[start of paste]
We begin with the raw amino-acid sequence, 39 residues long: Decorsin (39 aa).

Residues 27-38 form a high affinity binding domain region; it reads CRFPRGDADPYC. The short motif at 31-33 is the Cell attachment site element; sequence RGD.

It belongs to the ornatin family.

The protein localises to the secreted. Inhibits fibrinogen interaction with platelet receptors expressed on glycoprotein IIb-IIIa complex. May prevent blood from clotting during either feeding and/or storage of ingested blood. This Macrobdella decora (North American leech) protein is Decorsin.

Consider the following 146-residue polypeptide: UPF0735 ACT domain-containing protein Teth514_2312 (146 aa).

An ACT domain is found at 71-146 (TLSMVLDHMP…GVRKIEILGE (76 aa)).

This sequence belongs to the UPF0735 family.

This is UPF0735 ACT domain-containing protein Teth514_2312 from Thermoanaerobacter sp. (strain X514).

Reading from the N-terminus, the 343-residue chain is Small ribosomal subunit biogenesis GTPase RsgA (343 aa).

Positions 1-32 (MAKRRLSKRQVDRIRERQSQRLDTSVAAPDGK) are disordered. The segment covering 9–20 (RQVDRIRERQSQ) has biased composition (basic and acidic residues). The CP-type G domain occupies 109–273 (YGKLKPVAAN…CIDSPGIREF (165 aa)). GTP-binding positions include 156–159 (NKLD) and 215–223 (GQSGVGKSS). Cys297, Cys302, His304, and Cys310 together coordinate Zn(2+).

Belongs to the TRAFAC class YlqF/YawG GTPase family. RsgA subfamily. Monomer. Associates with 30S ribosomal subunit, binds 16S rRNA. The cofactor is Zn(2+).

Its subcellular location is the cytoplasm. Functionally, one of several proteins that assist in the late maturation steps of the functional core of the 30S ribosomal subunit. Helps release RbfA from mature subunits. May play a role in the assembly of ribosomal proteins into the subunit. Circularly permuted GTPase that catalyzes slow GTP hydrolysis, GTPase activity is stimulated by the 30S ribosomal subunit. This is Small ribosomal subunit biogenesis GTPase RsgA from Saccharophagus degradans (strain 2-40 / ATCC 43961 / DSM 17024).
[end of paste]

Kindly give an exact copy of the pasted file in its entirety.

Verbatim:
We begin with the raw amino-acid sequence, 39 residues long: Decorsin (39 aa).

Residues 27-38 form a high affinity binding domain region; it reads CRFPRGDADPYC. The short motif at 31-33 is the Cell attachment site element; sequence RGD.

It belongs to the ornatin family.

The protein localises to the secreted. Inhibits fibrinogen interaction with platelet receptors expressed on glycoprotein IIb-IIIa complex. May prevent blood from clotting during either feeding and/or storage of ingested blood. This Macrobdella decora (North American leech) protein is Decorsin.

Consider the following 146-residue polypeptide: UPF0735 ACT domain-containing protein Teth514_2312 (146 aa).

An ACT domain is found at 71-146 (TLSMVLDHMP…GVRKIEILGE (76 aa)).

This sequence belongs to the UPF0735 family.

This is UPF0735 ACT domain-containing protein Teth514_2312 from Thermoanaerobacter sp. (strain X514).

Reading from the N-terminus, the 343-residue chain is Small ribosomal subunit biogenesis GTPase RsgA (343 aa).

Positions 1-32 (MAKRRLSKRQVDRIRERQSQRLDTSVAAPDGK) are disordered. The segment covering 9–20 (RQVDRIRERQSQ) has biased composition (basic and acidic residues). The CP-type G domain occupies 109–273 (YGKLKPVAAN…CIDSPGIREF (165 aa)). GTP-binding positions include 156–159 (NKLD) and 215–223 (GQSGVGKSS). Cys297, Cys302, His304, and Cys310 together coordinate Zn(2+).

Belongs to the TRAFAC class YlqF/YawG GTPase family. RsgA subfamily. Monomer. Associates with 30S ribosomal subunit, binds 16S rRNA. The cofactor is Zn(2+).

Its subcellular location is the cytoplasm. Functionally, one of several proteins that assist in the late maturation steps of the functional core of the 30S ribosomal subunit. Helps release RbfA from mature subunits. May play a role in the assembly of ribosomal proteins into the subunit. Circularly permuted GTPase that catalyzes slow GTP hydrolysis, GTPase activity is stimulated by the 30S ribosomal subunit. This is Small ribosomal subunit biogenesis GTPase RsgA from Saccharophagus degradans (strain 2-40 / ATCC 43961 / DSM 17024).